Also worth monitoring is Royals rookie Collin Snider. The 26-year-old right-hander out of Vanderbilt pitches in middle relief, but has yet to be scored upon and already has two wins through his first five appearances. It's obviously still early in the season and a small sample size, but Snider's Statcast profile looks promising:

Other Closer Notes Around the League

Athletics - A's closer Lou Trivino, along with relievers A.J. Puk and Kirby Snead, were placed on the COVID-19 injured list on Monday. This left Oakland's relief corps a bit short-handed for their series opener Monday against Baltimore. However, three relievers stepped up in Trivino's absence to preserve starter Frankie Montas's six-inning gem. Domingo Acevedo, Justin Grimm and Dany Jimenez pitched a scoreless seventh, eighth and ninth inning, respectively, to preserve the 5-1 victory. Jimenez, who has Oakland's only other save this season aside from the two that Trivino tallied, appears to be the next in line for saves whenever Trivino is unavailable.

Rockies - You might be surprised to discover that, through April 19, the Colorado bullpen ranks fifth in the league with a 2.30 ERA. It also leads the league with eight saves, with Daniel Bard leading the team with five saves in six chances. Remember, manager Bud Black doesn't do committees and Bard got a fairly long leash in the closer role last season despite struggling much the year. I have recently adjusted Bard's security in the closer role accordingly, up from Low to Medium.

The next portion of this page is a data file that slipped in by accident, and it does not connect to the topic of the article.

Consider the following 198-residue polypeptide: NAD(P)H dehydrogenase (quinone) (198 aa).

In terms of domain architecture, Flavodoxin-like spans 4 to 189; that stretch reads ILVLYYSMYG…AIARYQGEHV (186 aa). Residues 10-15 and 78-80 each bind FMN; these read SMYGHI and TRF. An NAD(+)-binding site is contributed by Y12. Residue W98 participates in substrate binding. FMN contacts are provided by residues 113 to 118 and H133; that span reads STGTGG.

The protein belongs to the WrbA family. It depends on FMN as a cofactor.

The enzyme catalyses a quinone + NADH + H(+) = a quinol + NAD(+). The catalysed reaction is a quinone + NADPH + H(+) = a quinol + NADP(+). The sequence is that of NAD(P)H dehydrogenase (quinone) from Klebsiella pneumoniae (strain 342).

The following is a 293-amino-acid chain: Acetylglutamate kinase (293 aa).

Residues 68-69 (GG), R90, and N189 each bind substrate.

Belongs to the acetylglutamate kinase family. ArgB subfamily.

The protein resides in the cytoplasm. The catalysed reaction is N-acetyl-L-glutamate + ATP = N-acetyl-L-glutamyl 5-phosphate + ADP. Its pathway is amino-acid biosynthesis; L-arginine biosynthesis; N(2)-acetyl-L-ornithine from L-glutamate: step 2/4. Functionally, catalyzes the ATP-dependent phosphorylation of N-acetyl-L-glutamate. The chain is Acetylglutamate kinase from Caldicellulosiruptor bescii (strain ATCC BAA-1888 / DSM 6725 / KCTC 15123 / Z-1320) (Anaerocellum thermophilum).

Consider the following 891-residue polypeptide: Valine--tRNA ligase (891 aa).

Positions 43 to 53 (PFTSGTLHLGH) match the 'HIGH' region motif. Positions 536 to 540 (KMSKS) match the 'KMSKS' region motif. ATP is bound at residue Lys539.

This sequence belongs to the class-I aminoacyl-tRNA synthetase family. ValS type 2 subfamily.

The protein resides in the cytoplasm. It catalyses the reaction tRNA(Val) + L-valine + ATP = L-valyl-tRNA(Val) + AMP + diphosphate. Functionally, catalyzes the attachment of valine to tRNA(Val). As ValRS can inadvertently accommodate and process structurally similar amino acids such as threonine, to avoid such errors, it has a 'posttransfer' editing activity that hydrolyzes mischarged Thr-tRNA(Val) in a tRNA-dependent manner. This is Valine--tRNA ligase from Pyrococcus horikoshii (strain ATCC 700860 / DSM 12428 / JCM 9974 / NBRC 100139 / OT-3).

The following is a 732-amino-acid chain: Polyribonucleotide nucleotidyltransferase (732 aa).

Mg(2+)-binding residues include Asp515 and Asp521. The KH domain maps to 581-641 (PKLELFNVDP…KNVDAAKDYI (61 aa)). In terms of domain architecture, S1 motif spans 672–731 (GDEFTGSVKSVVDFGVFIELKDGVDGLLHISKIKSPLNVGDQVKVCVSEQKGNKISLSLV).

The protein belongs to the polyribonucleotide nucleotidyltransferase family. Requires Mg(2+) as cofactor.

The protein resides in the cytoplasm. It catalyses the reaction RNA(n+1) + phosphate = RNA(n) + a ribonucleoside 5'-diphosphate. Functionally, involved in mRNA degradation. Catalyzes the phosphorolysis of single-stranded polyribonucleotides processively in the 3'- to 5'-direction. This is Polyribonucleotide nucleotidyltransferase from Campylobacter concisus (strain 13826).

Orioles - Yet another surprising revelation through mid-April is Baltimore's bullpen ranks seventh in the league with a 2.66 ERA. This comes after the team traded closer candidates Cole Sulser and Tanner Scott to Miami before the season. Veteran Jorge Lopez gets the attention since he's recorded the team's only save, but keep an eye on 25-year-old Cionel Perez. The southpaw averages 96 mph on his fastball and hasn't been scored upon since last season. Perez logged six scoreless Grapefruit League innings during spring training and has four scoreless innings through five regular season appearances. He's had an issue with walks, with a 5.9 BB/9 in 53.2 career innings, but has yet to walk a batter in 2022.

Padres - Taylor Rogers is tied for the National League lead with five saves (one behind league leader Jordan Romano, who has six). Padres setup man Pierce Johnson is tied for second in the league with four holds. Either Johnson or Robert Suarez, who saved 42 games in Japan last year, figure to mix in for ninth-inning duties when Rogers is unavailable.

Guardians - Emmanuel Clase, who recently inked a five-year contract extension with the Guardians earlier this month, has yet to be afforded a save opportunity through Cleveland's first nine games. The hard-throwing right-hander is 0-1 with a 9.00 ERA and 2.50 WHIP through his first three games. It's a small sample, but Clase is throwing his slider more often this season (38.6 percent of the time compared to 29.8 percent last year). This is a good sign since he stifled batters with the pitch last season, holding them to a .110 batting average and .134 slugging percentage.

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ABOUT THE AUTHOR
Ryan Rufe
Ryan manages the MLB Closer Grid and authors 'Closer Encounters'. He also contributes to the MLB draft kit and has been helping RotoWire subscribers through our 'Ask An Expert' feature since 2014. He's an NFBC enthusiast.